Updated: Apr 25, 2019
It’s been almost two years since I started seeing a counsellor, and a year since my last session. I’ve had days when I was unable to drag myself out of bed. Days when it felt like if I took one step out of the house, the world would collapse on me. I had always thought of myself as cheerful, outgoing, and optimistic. But for the first time in my life, meeting people, even friends, induced panic and dread.
I was scared at the thought of having to relate to people. My fear had roots in various experiences, some of which revolved around loss. I had lost many close friendships and relationships that I valued - people who had relocated overseas or changed their priorities. When they left, I felt abandoned. The belief that “people will leave” and therefore “people are undependable” became ingrained, extrapolated from those experiences.
It was difficult to identify and articulate that. I struggled with guilt:
"I should be more understanding."
"I shouldn’t be too quick to judge."
"People leave all the time, it’s no big deal."
I was afraid and ashamed to admit that I was affected by what seemed trivial to everyone else. I felt terrible that I thought even my closest friends were undependable.When I wasn’t denying my emotions, I came up with all kinds of crap to justify them. Ironically, I became undependable.
At the start, my counsellor spent hours patiently asking me questions about myself. Questions were her search tool. I just shoved ‘model answers’ back at her. I’d picked up from school that my answers weren’t important unless they were ‘right’. Yet, for the first time in my life, my model answers were patiently rejected. She was instead, looking for me. Her questions helped me to find myself, where I was, what beliefs I had.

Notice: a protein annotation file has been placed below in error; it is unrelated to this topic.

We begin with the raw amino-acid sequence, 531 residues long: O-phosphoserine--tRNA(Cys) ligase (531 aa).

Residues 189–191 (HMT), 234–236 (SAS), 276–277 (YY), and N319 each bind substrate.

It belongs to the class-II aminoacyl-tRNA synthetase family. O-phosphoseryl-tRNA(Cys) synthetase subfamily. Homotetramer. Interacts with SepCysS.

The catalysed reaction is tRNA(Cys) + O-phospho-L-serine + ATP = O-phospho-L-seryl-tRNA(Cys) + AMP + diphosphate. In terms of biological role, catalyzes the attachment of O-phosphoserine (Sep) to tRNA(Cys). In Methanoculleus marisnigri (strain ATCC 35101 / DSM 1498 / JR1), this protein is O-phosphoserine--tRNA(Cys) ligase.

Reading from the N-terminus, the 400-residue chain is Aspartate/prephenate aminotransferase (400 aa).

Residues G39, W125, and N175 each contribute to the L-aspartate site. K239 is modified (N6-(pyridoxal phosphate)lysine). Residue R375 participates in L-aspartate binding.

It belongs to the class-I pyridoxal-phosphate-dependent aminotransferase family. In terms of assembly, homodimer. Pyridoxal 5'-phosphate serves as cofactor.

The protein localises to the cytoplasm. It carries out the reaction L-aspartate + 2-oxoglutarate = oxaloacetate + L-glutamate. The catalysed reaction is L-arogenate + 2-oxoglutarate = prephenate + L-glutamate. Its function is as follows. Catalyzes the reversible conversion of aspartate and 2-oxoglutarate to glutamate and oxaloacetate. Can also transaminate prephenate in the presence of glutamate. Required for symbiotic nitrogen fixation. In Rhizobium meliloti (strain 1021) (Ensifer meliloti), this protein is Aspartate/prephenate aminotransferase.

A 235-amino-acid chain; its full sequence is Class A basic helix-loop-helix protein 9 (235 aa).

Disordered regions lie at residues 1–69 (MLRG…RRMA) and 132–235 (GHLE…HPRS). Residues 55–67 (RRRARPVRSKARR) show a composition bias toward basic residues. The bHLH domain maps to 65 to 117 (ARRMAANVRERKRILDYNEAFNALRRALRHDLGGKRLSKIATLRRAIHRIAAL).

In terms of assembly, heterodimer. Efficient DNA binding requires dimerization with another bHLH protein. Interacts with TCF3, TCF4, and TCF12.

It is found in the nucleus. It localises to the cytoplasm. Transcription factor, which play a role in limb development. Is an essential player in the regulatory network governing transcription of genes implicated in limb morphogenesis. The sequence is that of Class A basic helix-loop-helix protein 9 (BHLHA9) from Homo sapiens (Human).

Identifying the beliefs undergirding my thoughts and feelings was empowering. No matter how trivial the experiences might have seemed, I realised how quickly I generalised and formed beliefs from such experiences, which in turn impacted my emotions and actions. With this awareness, instead of a mysterious heaviness, I found myself looking at something tangible I could deal with. I had the opportunity to address these experiences. I talked things out with friends, asked for forgiveness, and offered forgiveness so that I could be free of the past.
It’s ok that we haven’t met our own standards. We may even need to question where those standards come from, and why we subscribe to them in the first place. But first, it’s important to be honest about where we stand. After all, finding where you are on the map is the first step to knowing how to get to where you want to go. How can we help one another find and accept where we each are so that we can better journey together in friendship?